I’ve recently read Mercedes Mercier’s debut thriller, White Noise, which centers around the justice system, criminals and the therapists who deal with them. It’s creepy, has you quickly flicking through pages to find out what’s going to happen, and makes you really interested in the process of rehabilitating criminals for release. I think the unique prison setting and also familiar setting of Bondi Beach is what makes this such an uncomfortable read (in a good way!). It’s as though danger is always close by. Mercedes has a great concept here and writes suspense very well.
But this interview focuses on how she went from writing White Noise, to joining the prestigious Fiona McIntosh Master Classes to securing a two-book deal with Harper Collins. So naturally, you’ll want to know how she did and why she chose to write about a topic we’re all so fascinated with! And even though she thought the dream of becoming an author was out of reach, look at how she did it!
How long have you been writing?
I’m sure most authors have a similar answer – but pretty much my whole life. I still have stories in my first (glittery, pink) diary that all seemed to revolve around a girl with very long hair and a bunny (I still have long hair, but unfortunately no rabbit – I don’t think my boisterous dog would approve!)
When it was time to choose a career, I knew that I wanted to do something where I could write for a living. I thought that the dream of being a published author was too out of reach, so studied media and communications. In my day job, I get to do lots of writing – press releases, speeches, news articles – so I’m thankful that writing has always featured heavily in my life.
What led to your offer of representation with an agent (or contract with a publisher, if you went that way around first?)
For many years, I’d been writing in spare snatches of time, when I felt motivated or inspired. I enjoyed it, but I could recognise that it wasn’t leading me anywhere. So in 2016, I enrolled in Fiona McIntosh’s Masterclass, as I wanted to change writing from my hobby to my career. During the five days, Fiona suggested that I take advantage of my unique background in the criminal justice system and write a crime/thriller manuscript. For years I was too intimidated to take her advice, fearful that I wouldn’t do the genre justice. Instead, I wrote a variety of different manuscripts, from women’s fiction to romance, all of which were unsuccessful. Then, in the early days of the pandemic, I got fed up with my self-doubt and started writing a thriller set in a prison. I found that the words just flowed, and White Noise was born.
I sent the finished manuscript to my parents to read, then paid for a professional structural edit. After that I sent my synopsis, cover letter and manuscript to Fiona. She sent it onto two publishers, and HarperCollins came back saying they were interested.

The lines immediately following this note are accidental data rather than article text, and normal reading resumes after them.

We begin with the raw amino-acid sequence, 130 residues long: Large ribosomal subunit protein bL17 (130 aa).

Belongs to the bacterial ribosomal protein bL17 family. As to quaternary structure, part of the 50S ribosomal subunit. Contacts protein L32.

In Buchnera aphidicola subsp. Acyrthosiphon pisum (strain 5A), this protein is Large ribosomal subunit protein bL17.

How long did you have to wait to hear back and was it a partial or full request?
I think it was just under a month (although it felt like a looooot longer!)
Any tips on cover letters/synopsis/pitches?
For a cover letter, make sure that you follow any rules that they stipulate, and tailor it to suit each submission. For mine, I also included a one-line ‘hook’ that I could picture on the front cover, followed by a four-line blurb that covered the conflict, intrigue and layers in the manuscript. I also included a short paragraph of relevant information on myself and comp titles to show where my manuscript would sit in the market.
For my synopsis, I kept it to one page, and made sure it covered the main conflict and resolution in the manuscript. I only included four of the characters to keep it to that tight length, and made sure the writing was compelling (but not prose). Synopses are tough!
Your first reaction when they offered the representation/contract?
I burst into tears! I was working from home at that point and had been getting a lot of spam calls every day. So when a mobile number I didn’t recognise came up on my phone, I ignored it, as I usually did. It ended up being my publisher, who left a voice message telling me to call her back because she had “some good news”. So of course, I rang back immediately (with very shaky fingers!). Once she offered me the contract, she had to keep talking about the ins and outs and the details, because I couldn’t string a sentence together, other than saying “thank you, thank you” between sobs. I saved that voice message and still listen to it.
What’s next for you?
I’m currently working on the sequel to White Noise, which will be out mid-next year.
EEEK, that’s so exciting, Mercedes! I can’t wait to see what’s going to happen next! Thank you for your advice on submissions/synopsis writing, and I have to agree with Mercedes: they ARE hard to write.
Thanks for stopping by,